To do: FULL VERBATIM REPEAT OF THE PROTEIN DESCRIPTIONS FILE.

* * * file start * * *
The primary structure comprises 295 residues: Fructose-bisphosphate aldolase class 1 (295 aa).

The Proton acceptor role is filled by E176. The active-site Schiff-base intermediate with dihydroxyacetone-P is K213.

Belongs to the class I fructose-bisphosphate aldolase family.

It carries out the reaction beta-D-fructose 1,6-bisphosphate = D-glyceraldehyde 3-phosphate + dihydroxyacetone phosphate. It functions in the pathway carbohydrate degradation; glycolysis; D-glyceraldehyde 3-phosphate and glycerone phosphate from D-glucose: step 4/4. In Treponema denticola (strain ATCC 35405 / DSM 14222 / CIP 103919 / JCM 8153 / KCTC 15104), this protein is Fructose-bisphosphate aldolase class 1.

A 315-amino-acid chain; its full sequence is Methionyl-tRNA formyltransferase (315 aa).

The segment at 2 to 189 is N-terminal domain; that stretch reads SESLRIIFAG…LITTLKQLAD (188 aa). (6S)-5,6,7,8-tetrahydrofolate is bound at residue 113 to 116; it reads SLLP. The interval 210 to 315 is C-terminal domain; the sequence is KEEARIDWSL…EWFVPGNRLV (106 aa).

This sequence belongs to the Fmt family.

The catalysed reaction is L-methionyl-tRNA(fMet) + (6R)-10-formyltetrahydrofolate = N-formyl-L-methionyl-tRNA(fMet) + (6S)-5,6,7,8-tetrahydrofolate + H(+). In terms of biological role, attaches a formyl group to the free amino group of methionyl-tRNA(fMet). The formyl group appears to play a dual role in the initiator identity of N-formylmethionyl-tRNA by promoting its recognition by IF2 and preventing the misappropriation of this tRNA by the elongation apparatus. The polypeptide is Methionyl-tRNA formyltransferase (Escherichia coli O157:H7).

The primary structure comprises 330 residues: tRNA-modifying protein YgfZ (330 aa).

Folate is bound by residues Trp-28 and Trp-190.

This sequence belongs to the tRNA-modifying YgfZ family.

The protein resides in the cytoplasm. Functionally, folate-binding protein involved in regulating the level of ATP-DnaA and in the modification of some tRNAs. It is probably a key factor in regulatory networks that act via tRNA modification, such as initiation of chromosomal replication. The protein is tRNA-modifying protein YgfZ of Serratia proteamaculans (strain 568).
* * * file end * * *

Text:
The primary structure comprises 295 residues: Fructose-bisphosphate aldolase class 1 (295 aa).

The Proton acceptor role is filled by E176. The active-site Schiff-base intermediate with dihydroxyacetone-P is K213.

Belongs to the class I fructose-bisphosphate aldolase family.

It carries out the reaction beta-D-fructose 1,6-bisphosphate = D-glyceraldehyde 3-phosphate + dihydroxyacetone phosphate. It functions in the pathway carbohydrate degradation; glycolysis; D-glyceraldehyde 3-phosphate and glycerone phosphate from D-glucose: step 4/4. In Treponema denticola (strain ATCC 35405 / DSM 14222 / CIP 103919 / JCM 8153 / KCTC 15104), this protein is Fructose-bisphosphate aldolase class 1.

A 315-amino-acid chain; its full sequence is Methionyl-tRNA formyltransferase (315 aa).

The segment at 2 to 189 is N-terminal domain; that stretch reads SESLRIIFAG…LITTLKQLAD (188 aa). (6S)-5,6,7,8-tetrahydrofolate is bound at residue 113 to 116; it reads SLLP. The interval 210 to 315 is C-terminal domain; the sequence is KEEARIDWSL…EWFVPGNRLV (106 aa).

This sequence belongs to the Fmt family.

The catalysed reaction is L-methionyl-tRNA(fMet) + (6R)-10-formyltetrahydrofolate = N-formyl-L-methionyl-tRNA(fMet) + (6S)-5,6,7,8-tetrahydrofolate + H(+). In terms of biological role, attaches a formyl group to the free amino group of methionyl-tRNA(fMet). The formyl group appears to play a dual role in the initiator identity of N-formylmethionyl-tRNA by promoting its recognition by IF2 and preventing the misappropriation of this tRNA by the elongation apparatus. The polypeptide is Methionyl-tRNA formyltransferase (Escherichia coli O157:H7).

The primary structure comprises 330 residues: tRNA-modifying protein YgfZ (330 aa).

Folate is bound by residues Trp-28 and Trp-190.

This sequence belongs to the tRNA-modifying YgfZ family.

The protein resides in the cytoplasm. Functionally, folate-binding protein involved in regulating the level of ATP-DnaA and in the modification of some tRNAs. It is probably a key factor in regulatory networks that act via tRNA modification, such as initiation of chromosomal replication. The protein is tRNA-modifying protein YgfZ of Serratia proteamaculans (strain 568).